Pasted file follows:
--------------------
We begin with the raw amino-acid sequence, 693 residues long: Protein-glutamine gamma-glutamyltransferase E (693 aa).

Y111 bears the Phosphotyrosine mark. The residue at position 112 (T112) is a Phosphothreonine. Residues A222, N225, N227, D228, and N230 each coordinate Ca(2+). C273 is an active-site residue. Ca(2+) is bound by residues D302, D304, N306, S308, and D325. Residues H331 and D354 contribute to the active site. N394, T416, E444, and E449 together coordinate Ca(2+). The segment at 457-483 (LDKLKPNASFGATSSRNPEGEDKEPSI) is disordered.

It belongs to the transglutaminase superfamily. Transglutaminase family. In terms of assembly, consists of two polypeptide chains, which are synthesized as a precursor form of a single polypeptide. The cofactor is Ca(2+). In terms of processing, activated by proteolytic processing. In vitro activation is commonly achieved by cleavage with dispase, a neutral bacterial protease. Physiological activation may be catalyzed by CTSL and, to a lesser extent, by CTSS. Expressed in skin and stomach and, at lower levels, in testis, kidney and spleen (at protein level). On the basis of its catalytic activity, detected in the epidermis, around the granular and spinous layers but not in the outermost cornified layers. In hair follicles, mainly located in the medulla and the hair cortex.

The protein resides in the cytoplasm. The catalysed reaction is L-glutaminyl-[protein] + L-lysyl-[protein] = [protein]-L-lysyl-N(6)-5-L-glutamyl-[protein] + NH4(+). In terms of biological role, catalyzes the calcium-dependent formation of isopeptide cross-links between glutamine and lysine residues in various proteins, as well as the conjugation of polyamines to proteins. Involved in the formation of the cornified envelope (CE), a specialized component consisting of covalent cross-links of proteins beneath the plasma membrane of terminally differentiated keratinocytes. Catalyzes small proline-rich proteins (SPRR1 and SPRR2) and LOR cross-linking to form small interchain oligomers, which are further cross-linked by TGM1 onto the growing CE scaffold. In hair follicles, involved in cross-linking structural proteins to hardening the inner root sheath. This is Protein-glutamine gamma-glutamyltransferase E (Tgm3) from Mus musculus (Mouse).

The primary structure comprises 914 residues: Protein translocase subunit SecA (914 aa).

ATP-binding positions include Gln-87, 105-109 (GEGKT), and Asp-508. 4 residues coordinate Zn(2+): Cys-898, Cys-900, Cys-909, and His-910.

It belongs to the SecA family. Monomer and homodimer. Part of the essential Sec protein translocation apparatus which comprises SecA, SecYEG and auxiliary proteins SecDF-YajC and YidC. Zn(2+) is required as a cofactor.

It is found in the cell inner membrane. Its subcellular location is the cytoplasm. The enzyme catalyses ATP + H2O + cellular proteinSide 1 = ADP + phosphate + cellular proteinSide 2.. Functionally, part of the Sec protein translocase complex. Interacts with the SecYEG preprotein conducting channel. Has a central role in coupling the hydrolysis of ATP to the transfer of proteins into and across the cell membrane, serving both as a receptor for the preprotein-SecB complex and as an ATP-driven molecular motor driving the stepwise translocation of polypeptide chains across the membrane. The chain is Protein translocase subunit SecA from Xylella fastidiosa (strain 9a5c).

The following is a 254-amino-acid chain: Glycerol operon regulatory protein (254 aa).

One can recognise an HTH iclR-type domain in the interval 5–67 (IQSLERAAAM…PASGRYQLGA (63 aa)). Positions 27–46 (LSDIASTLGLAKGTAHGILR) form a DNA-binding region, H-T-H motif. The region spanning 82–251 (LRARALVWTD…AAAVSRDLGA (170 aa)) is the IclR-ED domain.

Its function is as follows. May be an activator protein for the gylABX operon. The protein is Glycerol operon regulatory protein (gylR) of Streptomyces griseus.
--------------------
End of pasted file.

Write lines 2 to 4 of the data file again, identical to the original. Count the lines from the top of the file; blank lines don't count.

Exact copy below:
Y111 bears the Phosphotyrosine mark. The residue at position 112 (T112) is a Phosphothreonine. Residues A222, N225, N227, D228, and N230 each coordinate Ca(2+). C273 is an active-site residue. Ca(2+) is bound by residues D302, D304, N306, S308, and D325. Residues H331 and D354 contribute to the active site. N394, T416, E444, and E449 together coordinate Ca(2+). The segment at 457-483 (LDKLKPNASFGATSSRNPEGEDKEPSI) is disordered.

It belongs to the transglutaminase superfamily. Transglutaminase family. In terms of assembly, consists of two polypeptide chains, which are synthesized as a precursor form of a single polypeptide. The cofactor is Ca(2+). In terms of processing, activated by proteolytic processing. In vitro activation is commonly achieved by cleavage with dispase, a neutral bacterial protease. Physiological activation may be catalyzed by CTSL and, to a lesser extent, by CTSS. Expressed in skin and stomach and, at lower levels, in testis, kidney and spleen (at protein level). On the basis of its catalytic activity, detected in the epidermis, around the granular and spinous layers but not in the outermost cornified layers. In hair follicles, mainly located in the medulla and the hair cortex.

The protein resides in the cytoplasm. The catalysed reaction is L-glutaminyl-[protein] + L-lysyl-[protein] = [protein]-L-lysyl-N(6)-5-L-glutamyl-[protein] + NH4(+). In terms of biological role, catalyzes the calcium-dependent formation of isopeptide cross-links between glutamine and lysine residues in various proteins, as well as the conjugation of polyamines to proteins. Involved in the formation of the cornified envelope (CE), a specialized component consisting of covalent cross-links of proteins beneath the plasma membrane of terminally differentiated keratinocytes. Catalyzes small proline-rich proteins (SPRR1 and SPRR2) and LOR cross-linking to form small interchain oligomers, which are further cross-linked by TGM1 onto the growing CE scaffold. In hair follicles, involved in cross-linking structural proteins to hardening the inner root sheath. This is Protein-glutamine gamma-glutamyltransferase E (Tgm3) from Mus musculus (Mouse).